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Mapping Waterloo's growth

Friday, August 11, 2017

In celebration of the University of Waterloo's 60th anniversary and Canada's 150th year since confederation, the Library's Geospatial Centre has created a graphic visualization of the City of Waterloo's population growth, from 1855 to 2016.

Illustrated map of Waterloo in 1891

Town of Waterloo, Canada, 1891. Located in the Geospatial Centre.

Using the ArcGIS Story Maps application, you can see the increase in Waterloo's population over the years in an animation combining historical maps of Waterloo with census and gazetteer data.

Map of waterloo 1855

Map of the Village of Waterloo, 1855. Located in the Geospatial Centre.

The village that became Waterloo was established in 1806 by Abraham Erb, and in 1816 was named in honour of the Duke of Wellington's victory over Napoleon at the Battle of Waterloo. After the Napoleonic Wars, the area became a popular destination for German immigrants, and the population grew to around 1,100 by 1855.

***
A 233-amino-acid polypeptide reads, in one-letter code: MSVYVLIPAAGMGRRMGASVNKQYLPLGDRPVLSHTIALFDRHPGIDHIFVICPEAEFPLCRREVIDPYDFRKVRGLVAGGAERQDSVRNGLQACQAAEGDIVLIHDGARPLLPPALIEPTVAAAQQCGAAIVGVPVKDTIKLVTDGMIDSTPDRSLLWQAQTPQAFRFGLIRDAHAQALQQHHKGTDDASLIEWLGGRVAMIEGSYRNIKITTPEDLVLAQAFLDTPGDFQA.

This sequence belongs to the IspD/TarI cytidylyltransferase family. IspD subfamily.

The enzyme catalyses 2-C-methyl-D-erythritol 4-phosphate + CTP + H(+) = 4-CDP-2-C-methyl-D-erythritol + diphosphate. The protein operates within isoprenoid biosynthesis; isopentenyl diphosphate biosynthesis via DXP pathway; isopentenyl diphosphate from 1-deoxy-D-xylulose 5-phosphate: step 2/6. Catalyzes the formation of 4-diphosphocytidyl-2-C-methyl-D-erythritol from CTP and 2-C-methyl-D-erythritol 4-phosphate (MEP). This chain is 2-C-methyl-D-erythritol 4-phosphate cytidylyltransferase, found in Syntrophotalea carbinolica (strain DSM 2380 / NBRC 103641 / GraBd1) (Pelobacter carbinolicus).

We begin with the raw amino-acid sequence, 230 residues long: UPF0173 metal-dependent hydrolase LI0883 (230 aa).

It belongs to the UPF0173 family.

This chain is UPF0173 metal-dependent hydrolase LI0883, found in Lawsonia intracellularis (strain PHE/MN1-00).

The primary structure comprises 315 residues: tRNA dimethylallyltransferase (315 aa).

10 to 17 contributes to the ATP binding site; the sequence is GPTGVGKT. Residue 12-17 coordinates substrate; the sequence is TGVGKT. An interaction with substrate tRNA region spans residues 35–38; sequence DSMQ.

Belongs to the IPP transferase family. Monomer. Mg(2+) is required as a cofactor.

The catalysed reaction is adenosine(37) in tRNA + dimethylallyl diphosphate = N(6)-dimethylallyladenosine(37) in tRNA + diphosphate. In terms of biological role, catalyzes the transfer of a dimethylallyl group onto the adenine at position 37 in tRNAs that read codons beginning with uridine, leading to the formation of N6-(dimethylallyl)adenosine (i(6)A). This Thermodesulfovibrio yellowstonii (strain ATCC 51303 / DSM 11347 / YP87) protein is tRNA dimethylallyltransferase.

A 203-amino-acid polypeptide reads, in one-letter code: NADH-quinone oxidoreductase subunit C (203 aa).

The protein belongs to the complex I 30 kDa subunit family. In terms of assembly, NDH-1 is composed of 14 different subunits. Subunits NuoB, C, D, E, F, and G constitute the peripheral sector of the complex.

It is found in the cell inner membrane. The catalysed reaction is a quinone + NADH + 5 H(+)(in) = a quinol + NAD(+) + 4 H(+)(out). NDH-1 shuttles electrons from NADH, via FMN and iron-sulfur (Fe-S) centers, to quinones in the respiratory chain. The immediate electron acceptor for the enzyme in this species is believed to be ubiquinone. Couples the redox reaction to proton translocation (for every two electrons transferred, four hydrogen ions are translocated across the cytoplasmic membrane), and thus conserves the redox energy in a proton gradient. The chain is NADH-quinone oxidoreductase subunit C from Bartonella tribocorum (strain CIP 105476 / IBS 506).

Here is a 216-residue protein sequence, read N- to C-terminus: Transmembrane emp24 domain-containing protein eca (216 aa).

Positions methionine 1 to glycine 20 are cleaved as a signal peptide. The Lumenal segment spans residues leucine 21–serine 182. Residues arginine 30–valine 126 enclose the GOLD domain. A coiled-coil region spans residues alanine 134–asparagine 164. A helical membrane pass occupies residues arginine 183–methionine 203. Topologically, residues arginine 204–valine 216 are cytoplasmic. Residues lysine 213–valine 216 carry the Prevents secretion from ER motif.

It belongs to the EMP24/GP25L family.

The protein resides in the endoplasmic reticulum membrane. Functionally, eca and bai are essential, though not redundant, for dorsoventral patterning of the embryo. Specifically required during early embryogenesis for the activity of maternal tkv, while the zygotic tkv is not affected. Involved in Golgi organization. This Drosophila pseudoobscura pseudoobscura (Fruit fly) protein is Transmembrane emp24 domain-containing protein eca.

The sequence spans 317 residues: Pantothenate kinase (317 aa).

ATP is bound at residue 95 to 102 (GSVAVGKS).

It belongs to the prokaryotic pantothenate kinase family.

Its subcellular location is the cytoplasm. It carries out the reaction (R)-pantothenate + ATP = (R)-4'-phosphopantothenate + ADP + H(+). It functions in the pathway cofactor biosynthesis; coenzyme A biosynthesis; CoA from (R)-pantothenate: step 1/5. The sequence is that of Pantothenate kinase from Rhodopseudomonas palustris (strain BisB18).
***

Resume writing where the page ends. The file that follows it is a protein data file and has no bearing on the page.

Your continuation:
In many ways, the population growth tells the story of the region's industries. By 1891, Waterloo was already a mid-sized village of craft workers with a high level of urbanization. Due to a growing furniture and upholstery industry, less than half of the population lived in rural areas.

 

The population surged again leading up to World War II, with many people looking for work in the booming industries of the region – particularly Cambridge.

By 1965, Waterloo was becoming a scholarly hub, with the University of Waterloo and what is now Wilfrid Laurier University established. The tech boom of the 1990s saw noticeable growth in the university corridor, which continues to this day. The effect of the university community in the city is seen in the continued development of student high-rises and neighbourhoods. A history of 60 years of innovation at University of Waterloo is now writing the story of the growth of the City of Waterloo itself.

map of Waterloo 1965

Map of Waterloo, 1965

 

Visit the Population Growth of Waterloo Story Map to learn more about this project and the data and maps behind it. You can also learn more about the history of the city by viewing the historical maps and aerial photos online, or see them in person at the Geospatial Centre.

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